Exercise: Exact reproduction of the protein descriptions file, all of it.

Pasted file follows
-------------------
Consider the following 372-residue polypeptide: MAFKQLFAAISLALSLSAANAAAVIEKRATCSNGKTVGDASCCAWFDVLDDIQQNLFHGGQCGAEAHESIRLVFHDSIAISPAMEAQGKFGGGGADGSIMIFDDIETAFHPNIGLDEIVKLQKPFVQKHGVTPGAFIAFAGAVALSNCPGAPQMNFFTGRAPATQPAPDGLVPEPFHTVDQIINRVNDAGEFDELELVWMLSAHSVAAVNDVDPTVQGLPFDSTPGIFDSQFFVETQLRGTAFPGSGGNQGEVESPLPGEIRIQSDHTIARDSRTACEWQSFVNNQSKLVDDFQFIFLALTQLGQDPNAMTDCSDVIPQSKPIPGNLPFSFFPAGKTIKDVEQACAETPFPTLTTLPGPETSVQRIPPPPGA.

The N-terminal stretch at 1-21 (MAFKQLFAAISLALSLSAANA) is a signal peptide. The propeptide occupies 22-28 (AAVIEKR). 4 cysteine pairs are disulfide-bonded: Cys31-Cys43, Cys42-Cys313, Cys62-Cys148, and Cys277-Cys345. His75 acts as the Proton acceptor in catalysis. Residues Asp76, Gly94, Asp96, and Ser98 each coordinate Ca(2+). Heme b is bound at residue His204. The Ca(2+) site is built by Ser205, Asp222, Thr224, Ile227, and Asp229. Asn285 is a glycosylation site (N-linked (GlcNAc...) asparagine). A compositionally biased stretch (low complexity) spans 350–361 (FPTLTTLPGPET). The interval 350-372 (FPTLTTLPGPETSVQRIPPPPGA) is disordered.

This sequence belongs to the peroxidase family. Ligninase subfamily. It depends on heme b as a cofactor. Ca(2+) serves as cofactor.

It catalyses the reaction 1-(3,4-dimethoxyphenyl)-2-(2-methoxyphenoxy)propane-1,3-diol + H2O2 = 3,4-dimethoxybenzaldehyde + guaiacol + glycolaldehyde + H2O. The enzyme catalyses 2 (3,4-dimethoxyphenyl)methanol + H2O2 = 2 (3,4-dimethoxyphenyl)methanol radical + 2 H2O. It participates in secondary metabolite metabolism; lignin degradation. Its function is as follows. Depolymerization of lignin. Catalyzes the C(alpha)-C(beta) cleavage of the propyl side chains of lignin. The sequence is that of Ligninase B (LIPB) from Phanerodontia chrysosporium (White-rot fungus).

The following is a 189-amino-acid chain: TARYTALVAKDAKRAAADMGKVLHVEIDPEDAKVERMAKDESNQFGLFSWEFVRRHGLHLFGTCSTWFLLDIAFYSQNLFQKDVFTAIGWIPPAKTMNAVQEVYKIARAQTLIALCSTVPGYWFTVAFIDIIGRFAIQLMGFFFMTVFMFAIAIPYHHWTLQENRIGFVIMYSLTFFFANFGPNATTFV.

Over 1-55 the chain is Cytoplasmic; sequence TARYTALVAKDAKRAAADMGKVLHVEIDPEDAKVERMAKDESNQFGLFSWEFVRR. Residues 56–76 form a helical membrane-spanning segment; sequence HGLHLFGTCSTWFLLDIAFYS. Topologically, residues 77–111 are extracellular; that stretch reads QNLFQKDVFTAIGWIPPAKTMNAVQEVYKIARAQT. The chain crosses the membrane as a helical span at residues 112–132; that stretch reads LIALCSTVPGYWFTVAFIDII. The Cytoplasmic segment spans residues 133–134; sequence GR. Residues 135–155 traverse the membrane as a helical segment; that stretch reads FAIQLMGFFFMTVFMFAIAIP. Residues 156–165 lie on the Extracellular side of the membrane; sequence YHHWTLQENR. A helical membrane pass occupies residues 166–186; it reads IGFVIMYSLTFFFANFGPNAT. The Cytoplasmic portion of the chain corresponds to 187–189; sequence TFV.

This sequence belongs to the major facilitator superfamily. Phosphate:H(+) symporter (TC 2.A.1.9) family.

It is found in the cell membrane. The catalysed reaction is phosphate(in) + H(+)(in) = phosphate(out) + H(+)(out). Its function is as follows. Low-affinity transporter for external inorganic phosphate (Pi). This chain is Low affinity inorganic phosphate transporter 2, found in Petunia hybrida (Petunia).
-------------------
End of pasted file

Consider the following 372-residue polypeptide: MAFKQLFAAISLALSLSAANAAAVIEKRATCSNGKTVGDASCCAWFDVLDDIQQNLFHGGQCGAEAHESIRLVFHDSIAISPAMEAQGKFGGGGADGSIMIFDDIETAFHPNIGLDEIVKLQKPFVQKHGVTPGAFIAFAGAVALSNCPGAPQMNFFTGRAPATQPAPDGLVPEPFHTVDQIINRVNDAGEFDELELVWMLSAHSVAAVNDVDPTVQGLPFDSTPGIFDSQFFVETQLRGTAFPGSGGNQGEVESPLPGEIRIQSDHTIARDSRTACEWQSFVNNQSKLVDDFQFIFLALTQLGQDPNAMTDCSDVIPQSKPIPGNLPFSFFPAGKTIKDVEQACAETPFPTLTTLPGPETSVQRIPPPPGA.

The N-terminal stretch at 1-21 (MAFKQLFAAISLALSLSAANA) is a signal peptide. The propeptide occupies 22-28 (AAVIEKR). 4 cysteine pairs are disulfide-bonded: Cys31-Cys43, Cys42-Cys313, Cys62-Cys148, and Cys277-Cys345. His75 acts as the Proton acceptor in catalysis. Residues Asp76, Gly94, Asp96, and Ser98 each coordinate Ca(2+). Heme b is bound at residue His204. The Ca(2+) site is built by Ser205, Asp222, Thr224, Ile227, and Asp229. Asn285 is a glycosylation site (N-linked (GlcNAc...) asparagine). A compositionally biased stretch (low complexity) spans 350–361 (FPTLTTLPGPET). The interval 350-372 (FPTLTTLPGPETSVQRIPPPPGA) is disordered.

This sequence belongs to the peroxidase family. Ligninase subfamily. It depends on heme b as a cofactor. Ca(2+) serves as cofactor.

It catalyses the reaction 1-(3,4-dimethoxyphenyl)-2-(2-methoxyphenoxy)propane-1,3-diol + H2O2 = 3,4-dimethoxybenzaldehyde + guaiacol + glycolaldehyde + H2O. The enzyme catalyses 2 (3,4-dimethoxyphenyl)methanol + H2O2 = 2 (3,4-dimethoxyphenyl)methanol radical + 2 H2O. It participates in secondary metabolite metabolism; lignin degradation. Its function is as follows. Depolymerization of lignin. Catalyzes the C(alpha)-C(beta) cleavage of the propyl side chains of lignin. The sequence is that of Ligninase B (LIPB) from Phanerodontia chrysosporium (White-rot fungus).

The following is a 189-amino-acid chain: TARYTALVAKDAKRAAADMGKVLHVEIDPEDAKVERMAKDESNQFGLFSWEFVRRHGLHLFGTCSTWFLLDIAFYSQNLFQKDVFTAIGWIPPAKTMNAVQEVYKIARAQTLIALCSTVPGYWFTVAFIDIIGRFAIQLMGFFFMTVFMFAIAIPYHHWTLQENRIGFVIMYSLTFFFANFGPNATTFV.

Over 1-55 the chain is Cytoplasmic; sequence TARYTALVAKDAKRAAADMGKVLHVEIDPEDAKVERMAKDESNQFGLFSWEFVRR. Residues 56–76 form a helical membrane-spanning segment; sequence HGLHLFGTCSTWFLLDIAFYS. Topologically, residues 77–111 are extracellular; that stretch reads QNLFQKDVFTAIGWIPPAKTMNAVQEVYKIARAQT. The chain crosses the membrane as a helical span at residues 112–132; that stretch reads LIALCSTVPGYWFTVAFIDII. The Cytoplasmic segment spans residues 133–134; sequence GR. Residues 135–155 traverse the membrane as a helical segment; that stretch reads FAIQLMGFFFMTVFMFAIAIP. Residues 156–165 lie on the Extracellular side of the membrane; sequence YHHWTLQENR. A helical membrane pass occupies residues 166–186; it reads IGFVIMYSLTFFFANFGPNAT. The Cytoplasmic portion of the chain corresponds to 187–189; sequence TFV.

This sequence belongs to the major facilitator superfamily. Phosphate:H(+) symporter (TC 2.A.1.9) family.

It is found in the cell membrane. The catalysed reaction is phosphate(in) + H(+)(in) = phosphate(out) + H(+)(out). Its function is as follows. Low-affinity transporter for external inorganic phosphate (Pi). This chain is Low affinity inorganic phosphate transporter 2, found in Petunia hybrida (Petunia).